Evan Jones is a contemporary fine art photographer specializing in landscapes from the rural American West. Best known for his work photographing abandoned ghost towns and the remnants of the Old West, Jones explores history, tensions between nature and man-made structures, and the imprints that human life leave on the landscape. His art career began with a vintage 35mm camera and distance-learning through the New York Institute of Photography (NYIP), and he expanded his techniques as photographic technology developed into the digital realm. Recently he graduated from sphere one at www.thearcanum.com and is currently working to complete sphere two. His practice of combining images of nature, decay, and land with digital techniques allows him to create work with lush color and texture that entice the viewer to experience the beauty he finds in these haunted and abandoned places. Jones has been published in regional newspapers and Idaho magazine, as well as exhibited in multiple galleries including The Gallery in Grangeville, Idaho, The Fourth Wall and The Creative Shop in Lewiston, Idaho.
I am drawn to empty and abandoned places. Photographing buildings in ghost towns, landscapes with hidden remnants of the American Old West, and other rural locations, I find details that hint at previous lives and fragments of history. I am fascinated by the mystery of these people, who they were and the impact they had on their world. The absence of people from most of my work touches on the experience of human frailty and the brevity of life, balanced with the beauty of nature and the powerful cycles of time.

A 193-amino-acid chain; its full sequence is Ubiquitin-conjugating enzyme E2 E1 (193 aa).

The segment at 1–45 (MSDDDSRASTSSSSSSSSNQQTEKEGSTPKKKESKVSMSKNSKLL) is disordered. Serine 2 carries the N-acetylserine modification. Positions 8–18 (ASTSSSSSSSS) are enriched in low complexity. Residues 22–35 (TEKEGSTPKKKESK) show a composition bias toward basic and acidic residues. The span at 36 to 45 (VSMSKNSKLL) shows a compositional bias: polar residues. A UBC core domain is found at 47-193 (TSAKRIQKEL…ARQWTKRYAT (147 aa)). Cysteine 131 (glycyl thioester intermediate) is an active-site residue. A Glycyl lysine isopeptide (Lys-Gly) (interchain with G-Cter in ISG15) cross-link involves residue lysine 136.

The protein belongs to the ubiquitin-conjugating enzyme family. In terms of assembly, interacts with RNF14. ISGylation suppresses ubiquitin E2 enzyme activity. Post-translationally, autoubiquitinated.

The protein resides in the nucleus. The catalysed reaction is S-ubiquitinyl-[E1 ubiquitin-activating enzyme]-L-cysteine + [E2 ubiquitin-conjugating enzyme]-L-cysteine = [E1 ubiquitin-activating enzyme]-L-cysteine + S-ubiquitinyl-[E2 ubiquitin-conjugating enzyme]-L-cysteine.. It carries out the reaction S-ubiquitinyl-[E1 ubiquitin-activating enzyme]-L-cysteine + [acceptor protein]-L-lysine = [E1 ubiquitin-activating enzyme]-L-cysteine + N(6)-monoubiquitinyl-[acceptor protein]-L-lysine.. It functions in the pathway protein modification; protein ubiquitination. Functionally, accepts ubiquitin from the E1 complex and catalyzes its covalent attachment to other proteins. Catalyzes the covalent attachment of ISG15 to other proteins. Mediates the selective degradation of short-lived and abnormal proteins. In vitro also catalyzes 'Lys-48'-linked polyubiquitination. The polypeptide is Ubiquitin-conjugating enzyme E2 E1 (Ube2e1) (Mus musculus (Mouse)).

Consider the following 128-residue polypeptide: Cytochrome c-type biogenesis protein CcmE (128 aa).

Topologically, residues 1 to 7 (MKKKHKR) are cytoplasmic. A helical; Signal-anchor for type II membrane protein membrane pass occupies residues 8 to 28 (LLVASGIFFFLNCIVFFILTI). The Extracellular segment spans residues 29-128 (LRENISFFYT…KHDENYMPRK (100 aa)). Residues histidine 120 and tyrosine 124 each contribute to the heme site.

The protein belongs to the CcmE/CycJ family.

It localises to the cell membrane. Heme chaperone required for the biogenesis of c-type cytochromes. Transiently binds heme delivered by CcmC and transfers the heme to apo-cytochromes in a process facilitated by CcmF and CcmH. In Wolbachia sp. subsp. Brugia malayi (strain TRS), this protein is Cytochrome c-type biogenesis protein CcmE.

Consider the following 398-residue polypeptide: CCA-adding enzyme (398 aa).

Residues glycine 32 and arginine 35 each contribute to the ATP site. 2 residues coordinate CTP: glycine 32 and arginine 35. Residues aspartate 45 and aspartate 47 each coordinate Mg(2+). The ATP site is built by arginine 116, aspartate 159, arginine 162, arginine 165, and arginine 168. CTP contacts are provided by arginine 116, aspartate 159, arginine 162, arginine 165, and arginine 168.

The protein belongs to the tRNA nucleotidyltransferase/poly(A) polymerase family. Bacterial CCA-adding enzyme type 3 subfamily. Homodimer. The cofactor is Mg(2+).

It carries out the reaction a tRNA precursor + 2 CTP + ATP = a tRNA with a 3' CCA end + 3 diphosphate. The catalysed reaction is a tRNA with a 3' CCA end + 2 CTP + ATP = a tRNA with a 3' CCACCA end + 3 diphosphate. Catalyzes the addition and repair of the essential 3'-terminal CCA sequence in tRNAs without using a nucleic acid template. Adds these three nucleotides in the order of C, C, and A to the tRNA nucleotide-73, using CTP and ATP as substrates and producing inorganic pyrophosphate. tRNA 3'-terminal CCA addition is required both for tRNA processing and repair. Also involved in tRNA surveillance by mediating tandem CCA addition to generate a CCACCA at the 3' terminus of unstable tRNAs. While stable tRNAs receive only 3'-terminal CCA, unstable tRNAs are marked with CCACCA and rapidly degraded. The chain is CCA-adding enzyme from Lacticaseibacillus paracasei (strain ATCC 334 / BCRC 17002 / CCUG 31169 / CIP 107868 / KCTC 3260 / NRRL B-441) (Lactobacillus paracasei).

My ancestors were farmers and homesteaders in the south. Devastated by the Dust Bowl, they moved from Oklahoma to California in 1939. My father was the first generation to be born in California. He was a farmer, but I am not. The settled, family farm way of life is increasingly disappearing from the United States. My work may be rooted in my inclination to rediscover the world of my ancestors and share it with viewers in a time when many of us are losing connection to land, family, and history.
I often focus on details, colors and textures that entice the viewer to experience the beauty I find in these empty, rural places. When exploring a new location or researching a ghost town, I often consider how in just a century a town can disappear and be almost entirely forgotten. But while these places are empty, they are not lonely. They are full of history, teeming with stories, and alive with nature reclaiming the imprints that human life has left on the land.